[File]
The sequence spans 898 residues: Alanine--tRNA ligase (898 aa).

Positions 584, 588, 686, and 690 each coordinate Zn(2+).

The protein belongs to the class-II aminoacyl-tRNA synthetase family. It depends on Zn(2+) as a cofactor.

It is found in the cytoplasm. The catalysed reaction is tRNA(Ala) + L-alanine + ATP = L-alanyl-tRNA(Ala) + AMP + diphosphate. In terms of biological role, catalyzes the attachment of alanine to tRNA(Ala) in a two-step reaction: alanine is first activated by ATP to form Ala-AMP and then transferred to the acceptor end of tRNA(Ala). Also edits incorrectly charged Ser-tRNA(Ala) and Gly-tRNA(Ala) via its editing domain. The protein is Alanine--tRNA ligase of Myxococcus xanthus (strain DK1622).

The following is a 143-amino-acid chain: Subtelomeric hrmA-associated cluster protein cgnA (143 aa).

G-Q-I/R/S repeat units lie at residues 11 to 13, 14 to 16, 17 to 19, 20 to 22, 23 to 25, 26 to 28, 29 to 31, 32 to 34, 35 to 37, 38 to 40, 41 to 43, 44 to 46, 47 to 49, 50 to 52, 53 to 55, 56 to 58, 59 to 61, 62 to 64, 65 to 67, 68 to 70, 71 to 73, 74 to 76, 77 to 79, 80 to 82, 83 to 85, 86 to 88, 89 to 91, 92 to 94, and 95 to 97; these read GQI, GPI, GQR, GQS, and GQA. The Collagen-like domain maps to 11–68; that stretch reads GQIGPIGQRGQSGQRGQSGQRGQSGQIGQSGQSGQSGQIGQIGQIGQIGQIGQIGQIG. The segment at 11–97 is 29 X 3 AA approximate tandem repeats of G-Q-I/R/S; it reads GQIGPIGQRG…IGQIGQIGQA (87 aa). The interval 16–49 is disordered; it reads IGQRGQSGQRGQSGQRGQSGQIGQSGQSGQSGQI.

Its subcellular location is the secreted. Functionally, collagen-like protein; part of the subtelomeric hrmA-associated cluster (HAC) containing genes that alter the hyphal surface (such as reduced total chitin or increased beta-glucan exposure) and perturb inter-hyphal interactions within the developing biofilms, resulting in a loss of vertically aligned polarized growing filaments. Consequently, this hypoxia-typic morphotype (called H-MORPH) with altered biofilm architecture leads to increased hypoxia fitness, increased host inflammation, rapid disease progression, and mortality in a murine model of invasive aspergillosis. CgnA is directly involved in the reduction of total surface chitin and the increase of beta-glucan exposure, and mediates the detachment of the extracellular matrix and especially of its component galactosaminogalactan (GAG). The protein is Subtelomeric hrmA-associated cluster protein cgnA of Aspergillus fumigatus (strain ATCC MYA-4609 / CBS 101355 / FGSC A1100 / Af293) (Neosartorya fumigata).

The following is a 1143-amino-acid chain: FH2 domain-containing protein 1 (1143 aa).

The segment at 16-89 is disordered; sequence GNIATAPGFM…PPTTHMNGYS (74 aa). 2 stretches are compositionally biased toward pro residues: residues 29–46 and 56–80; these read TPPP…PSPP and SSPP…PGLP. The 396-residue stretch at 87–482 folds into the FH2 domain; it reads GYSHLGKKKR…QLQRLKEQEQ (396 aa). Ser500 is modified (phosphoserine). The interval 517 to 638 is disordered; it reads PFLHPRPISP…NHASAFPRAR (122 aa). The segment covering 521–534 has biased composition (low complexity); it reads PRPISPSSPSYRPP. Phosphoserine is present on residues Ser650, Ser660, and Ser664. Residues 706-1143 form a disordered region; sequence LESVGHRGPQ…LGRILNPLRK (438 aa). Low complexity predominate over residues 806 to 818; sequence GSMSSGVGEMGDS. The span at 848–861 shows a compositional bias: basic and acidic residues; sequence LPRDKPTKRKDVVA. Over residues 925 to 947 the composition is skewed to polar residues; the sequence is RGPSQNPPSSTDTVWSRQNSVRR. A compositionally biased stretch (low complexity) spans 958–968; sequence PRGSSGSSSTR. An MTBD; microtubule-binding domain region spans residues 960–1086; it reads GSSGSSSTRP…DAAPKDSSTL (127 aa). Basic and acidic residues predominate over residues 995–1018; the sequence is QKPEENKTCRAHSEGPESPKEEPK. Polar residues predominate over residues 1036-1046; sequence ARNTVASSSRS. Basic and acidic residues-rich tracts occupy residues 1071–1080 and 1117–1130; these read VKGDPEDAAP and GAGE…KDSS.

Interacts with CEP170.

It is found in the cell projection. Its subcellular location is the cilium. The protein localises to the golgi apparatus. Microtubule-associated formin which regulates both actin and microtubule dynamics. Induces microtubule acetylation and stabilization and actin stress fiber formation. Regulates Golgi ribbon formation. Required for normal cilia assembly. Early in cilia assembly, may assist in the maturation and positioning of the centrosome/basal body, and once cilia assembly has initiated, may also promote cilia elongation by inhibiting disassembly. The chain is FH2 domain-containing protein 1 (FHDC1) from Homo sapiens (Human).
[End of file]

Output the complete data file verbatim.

The sequence spans 898 residues: Alanine--tRNA ligase (898 aa).

Positions 584, 588, 686, and 690 each coordinate Zn(2+).

The protein belongs to the class-II aminoacyl-tRNA synthetase family. It depends on Zn(2+) as a cofactor.

It is found in the cytoplasm. The catalysed reaction is tRNA(Ala) + L-alanine + ATP = L-alanyl-tRNA(Ala) + AMP + diphosphate. In terms of biological role, catalyzes the attachment of alanine to tRNA(Ala) in a two-step reaction: alanine is first activated by ATP to form Ala-AMP and then transferred to the acceptor end of tRNA(Ala). Also edits incorrectly charged Ser-tRNA(Ala) and Gly-tRNA(Ala) via its editing domain. The protein is Alanine--tRNA ligase of Myxococcus xanthus (strain DK1622).

The following is a 143-amino-acid chain: Subtelomeric hrmA-associated cluster protein cgnA (143 aa).

G-Q-I/R/S repeat units lie at residues 11 to 13, 14 to 16, 17 to 19, 20 to 22, 23 to 25, 26 to 28, 29 to 31, 32 to 34, 35 to 37, 38 to 40, 41 to 43, 44 to 46, 47 to 49, 50 to 52, 53 to 55, 56 to 58, 59 to 61, 62 to 64, 65 to 67, 68 to 70, 71 to 73, 74 to 76, 77 to 79, 80 to 82, 83 to 85, 86 to 88, 89 to 91, 92 to 94, and 95 to 97; these read GQI, GPI, GQR, GQS, and GQA. The Collagen-like domain maps to 11–68; that stretch reads GQIGPIGQRGQSGQRGQSGQRGQSGQIGQSGQSGQSGQIGQIGQIGQIGQIGQIGQIG. The segment at 11–97 is 29 X 3 AA approximate tandem repeats of G-Q-I/R/S; it reads GQIGPIGQRG…IGQIGQIGQA (87 aa). The interval 16–49 is disordered; it reads IGQRGQSGQRGQSGQRGQSGQIGQSGQSGQSGQI.

Its subcellular location is the secreted. Functionally, collagen-like protein; part of the subtelomeric hrmA-associated cluster (HAC) containing genes that alter the hyphal surface (such as reduced total chitin or increased beta-glucan exposure) and perturb inter-hyphal interactions within the developing biofilms, resulting in a loss of vertically aligned polarized growing filaments. Consequently, this hypoxia-typic morphotype (called H-MORPH) with altered biofilm architecture leads to increased hypoxia fitness, increased host inflammation, rapid disease progression, and mortality in a murine model of invasive aspergillosis. CgnA is directly involved in the reduction of total surface chitin and the increase of beta-glucan exposure, and mediates the detachment of the extracellular matrix and especially of its component galactosaminogalactan (GAG). The protein is Subtelomeric hrmA-associated cluster protein cgnA of Aspergillus fumigatus (strain ATCC MYA-4609 / CBS 101355 / FGSC A1100 / Af293) (Neosartorya fumigata).

The following is a 1143-amino-acid chain: FH2 domain-containing protein 1 (1143 aa).

The segment at 16-89 is disordered; sequence GNIATAPGFM…PPTTHMNGYS (74 aa). 2 stretches are compositionally biased toward pro residues: residues 29–46 and 56–80; these read TPPP…PSPP and SSPP…PGLP. The 396-residue stretch at 87–482 folds into the FH2 domain; it reads GYSHLGKKKR…QLQRLKEQEQ (396 aa). Ser500 is modified (phosphoserine). The interval 517 to 638 is disordered; it reads PFLHPRPISP…NHASAFPRAR (122 aa). The segment covering 521–534 has biased composition (low complexity); it reads PRPISPSSPSYRPP. Phosphoserine is present on residues Ser650, Ser660, and Ser664. Residues 706-1143 form a disordered region; sequence LESVGHRGPQ…LGRILNPLRK (438 aa). Low complexity predominate over residues 806 to 818; sequence GSMSSGVGEMGDS. The span at 848–861 shows a compositional bias: basic and acidic residues; sequence LPRDKPTKRKDVVA. Over residues 925 to 947 the composition is skewed to polar residues; the sequence is RGPSQNPPSSTDTVWSRQNSVRR. A compositionally biased stretch (low complexity) spans 958–968; sequence PRGSSGSSSTR. An MTBD; microtubule-binding domain region spans residues 960–1086; it reads GSSGSSSTRP…DAAPKDSSTL (127 aa). Basic and acidic residues predominate over residues 995–1018; the sequence is QKPEENKTCRAHSEGPESPKEEPK. Polar residues predominate over residues 1036-1046; sequence ARNTVASSSRS. Basic and acidic residues-rich tracts occupy residues 1071–1080 and 1117–1130; these read VKGDPEDAAP and GAGE…KDSS.

Interacts with CEP170.

It is found in the cell projection. Its subcellular location is the cilium. The protein localises to the golgi apparatus. Microtubule-associated formin which regulates both actin and microtubule dynamics. Induces microtubule acetylation and stabilization and actin stress fiber formation. Regulates Golgi ribbon formation. Required for normal cilia assembly. Early in cilia assembly, may assist in the maturation and positioning of the centrosome/basal body, and once cilia assembly has initiated, may also promote cilia elongation by inhibiting disassembly. The chain is FH2 domain-containing protein 1 (FHDC1) from Homo sapiens (Human).